What are 4 examples of dramatic foils in Romeo and Juliet in Acts 3-5
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- Tybalt can be referred to as a Dramatic Foil for Benvolio. Through Tybalt's aggressive attitude, we see the peaceful manner of Benvolio.
- Mercutio is outgoing and easy-going as well. Romeo is in love and not as outgoing. When Romeo is interacting with Mercutio you easily notice Romeo's seriousness.
- The nurse is blunt, a mother to Juliet and concerned only with the happiness and safety of the girl. By her motherly love for Juliet, we are made more aware of Romeo's passionate love for her.
There's four natalie lol
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Character who are foils are effective in literature for highlighting other characters' assets and shortcomings. These foils are usually set against the main personages in a literary work in order to make more pronounced the characteristics of the protagonists and antagonists. However, in Romeo and Juliet, the foil character of Mercutio is such a well-developed and strong character that it seems Shakespeare must kill him off in the third act to keep the focus more on Romeo.
Here, then, are the foil characters in Acts III-V:
Benvolio, whose name is in part Latin for good [bene], has been the one to calm Romeo in an earlier act; however, at the beginning of Act III, it is, ironically, the volatile Mercutio who attempts to diffuse the heat:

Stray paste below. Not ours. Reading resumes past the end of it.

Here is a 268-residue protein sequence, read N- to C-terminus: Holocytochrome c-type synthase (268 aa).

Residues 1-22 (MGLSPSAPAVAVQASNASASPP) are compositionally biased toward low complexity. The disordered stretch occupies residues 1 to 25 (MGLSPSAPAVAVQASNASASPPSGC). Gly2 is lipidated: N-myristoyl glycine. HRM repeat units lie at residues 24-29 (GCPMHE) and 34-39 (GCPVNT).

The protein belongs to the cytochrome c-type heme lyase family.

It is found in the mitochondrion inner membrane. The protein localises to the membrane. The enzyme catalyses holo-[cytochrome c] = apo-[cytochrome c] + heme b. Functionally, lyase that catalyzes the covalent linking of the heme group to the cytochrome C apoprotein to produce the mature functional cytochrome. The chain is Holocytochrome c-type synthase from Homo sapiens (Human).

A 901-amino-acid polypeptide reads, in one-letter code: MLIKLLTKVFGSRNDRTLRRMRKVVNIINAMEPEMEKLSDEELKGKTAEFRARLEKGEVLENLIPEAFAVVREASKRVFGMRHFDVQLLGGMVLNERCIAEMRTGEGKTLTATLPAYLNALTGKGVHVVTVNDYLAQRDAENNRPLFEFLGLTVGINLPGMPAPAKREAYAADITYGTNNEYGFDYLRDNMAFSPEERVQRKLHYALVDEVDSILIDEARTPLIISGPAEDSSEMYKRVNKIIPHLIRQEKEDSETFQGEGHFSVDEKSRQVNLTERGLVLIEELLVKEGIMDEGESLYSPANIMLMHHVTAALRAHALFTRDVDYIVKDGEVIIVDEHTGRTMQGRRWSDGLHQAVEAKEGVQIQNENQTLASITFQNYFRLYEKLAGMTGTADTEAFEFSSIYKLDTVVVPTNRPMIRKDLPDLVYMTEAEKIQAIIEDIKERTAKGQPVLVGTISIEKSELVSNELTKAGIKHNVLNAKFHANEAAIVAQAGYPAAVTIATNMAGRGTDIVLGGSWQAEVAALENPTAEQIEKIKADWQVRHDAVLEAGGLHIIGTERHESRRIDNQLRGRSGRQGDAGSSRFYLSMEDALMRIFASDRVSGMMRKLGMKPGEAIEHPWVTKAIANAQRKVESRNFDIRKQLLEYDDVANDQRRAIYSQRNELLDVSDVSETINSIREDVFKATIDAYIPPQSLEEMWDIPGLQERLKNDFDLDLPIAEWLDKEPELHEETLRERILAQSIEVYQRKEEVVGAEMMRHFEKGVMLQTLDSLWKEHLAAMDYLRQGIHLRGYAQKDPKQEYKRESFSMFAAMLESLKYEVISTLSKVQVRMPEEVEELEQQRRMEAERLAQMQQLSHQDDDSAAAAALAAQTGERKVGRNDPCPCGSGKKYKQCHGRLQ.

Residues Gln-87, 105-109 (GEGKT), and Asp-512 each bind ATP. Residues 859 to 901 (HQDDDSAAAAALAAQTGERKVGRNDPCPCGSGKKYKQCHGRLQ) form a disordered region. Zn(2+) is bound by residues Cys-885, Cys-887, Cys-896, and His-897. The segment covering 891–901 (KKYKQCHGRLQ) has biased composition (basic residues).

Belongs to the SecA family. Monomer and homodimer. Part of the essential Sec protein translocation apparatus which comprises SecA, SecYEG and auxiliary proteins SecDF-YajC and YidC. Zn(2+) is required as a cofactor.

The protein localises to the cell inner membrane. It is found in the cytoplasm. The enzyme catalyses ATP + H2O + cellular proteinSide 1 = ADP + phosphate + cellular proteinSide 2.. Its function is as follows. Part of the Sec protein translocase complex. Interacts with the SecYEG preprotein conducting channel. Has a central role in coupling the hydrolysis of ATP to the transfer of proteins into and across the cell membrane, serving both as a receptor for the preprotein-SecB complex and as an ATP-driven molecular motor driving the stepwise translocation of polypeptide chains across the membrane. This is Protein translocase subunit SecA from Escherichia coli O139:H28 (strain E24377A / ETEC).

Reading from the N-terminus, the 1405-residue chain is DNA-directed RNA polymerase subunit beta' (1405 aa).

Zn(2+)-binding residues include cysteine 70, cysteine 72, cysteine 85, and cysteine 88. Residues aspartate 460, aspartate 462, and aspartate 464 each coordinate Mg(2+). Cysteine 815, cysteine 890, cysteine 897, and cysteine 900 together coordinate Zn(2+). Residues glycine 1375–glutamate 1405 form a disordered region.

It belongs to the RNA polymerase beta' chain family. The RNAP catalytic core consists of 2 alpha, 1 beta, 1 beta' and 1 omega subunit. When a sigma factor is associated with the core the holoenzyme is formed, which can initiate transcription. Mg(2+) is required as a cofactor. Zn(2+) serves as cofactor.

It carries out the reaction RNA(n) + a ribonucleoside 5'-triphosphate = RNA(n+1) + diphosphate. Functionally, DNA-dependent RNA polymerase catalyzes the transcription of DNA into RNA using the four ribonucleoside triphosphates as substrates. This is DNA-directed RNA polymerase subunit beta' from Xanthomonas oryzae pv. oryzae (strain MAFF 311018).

Come, come, thou art as hot a Jack in thy mood as any in Italy, and as soon moved to be moody, and as soon moody to be moved. (3.1.9-10)
- Mercutio/Romeo; Romeo/Tybalt
After Romeo comes upon the scene as Mercutio becomes heated in his words with the fiery Tybalt, Romeo steps between them and then tries to diffuse the tension by placing himself before Mercutio and by telling Tybalt that he has no argument against him:
I do protest I never injured thee,
But love thee better than thou canst devise...(3.1.56)
And, although Romeo urges Benvolio to break up the fight with his sword, Tybalt surreptitiously stabs Mercutio, fatally injuring him. Mercutio berates Romeo jokingly at first and then seriously for having caused his fatal injury.
After Mercutio dies and the enraged Romeo kills Tybalt, Romeo bemoans his misfortune, but Benvolio urges him to flee lest the Prince condemn him to death for his action against the recent law against feuding: "Romeo, away, be gone!" (3.1.94)
Juliet remains loyal to her husband while the Nurse cries out "Shame come to Romeo!" (3.2.91)
- Friar Laurence/Romeo
Friar Laurence is the voice of maturity against the weeping of Romeo. He tells Romeo when Romeo pulls out his dagger in despair,
Hold thy desperate hand
Art thou a man? Thy form cries out thou art. (3.3.108-109)
- Friar Laurence/ Juliet
Again, Friar Laurence is the voice of maturity as Juliet comes to him is desperation and he devises a plan to give him a few days in order to fix some of the family problems.
Friar Laurence. And if thou darest, I'll give thee remedy
Juliet. Oh, bid me leap, rather than marry Paris.
From off the battlements of yonder tower.... (4.2.76-78)
Paris comes to pay respectful homage to Juliet; Romeo to visit his dead love and to join her in death as he has poison. When Paris starts to enter and then challenges Romeo as a felon, the fiery Romeo slays him.
Paris. I do defy thy conjurations
And apprehend thee for a felon here.
Romeo Wilt thou provoke me? Then have at thee, boy! (5.3.69-70)
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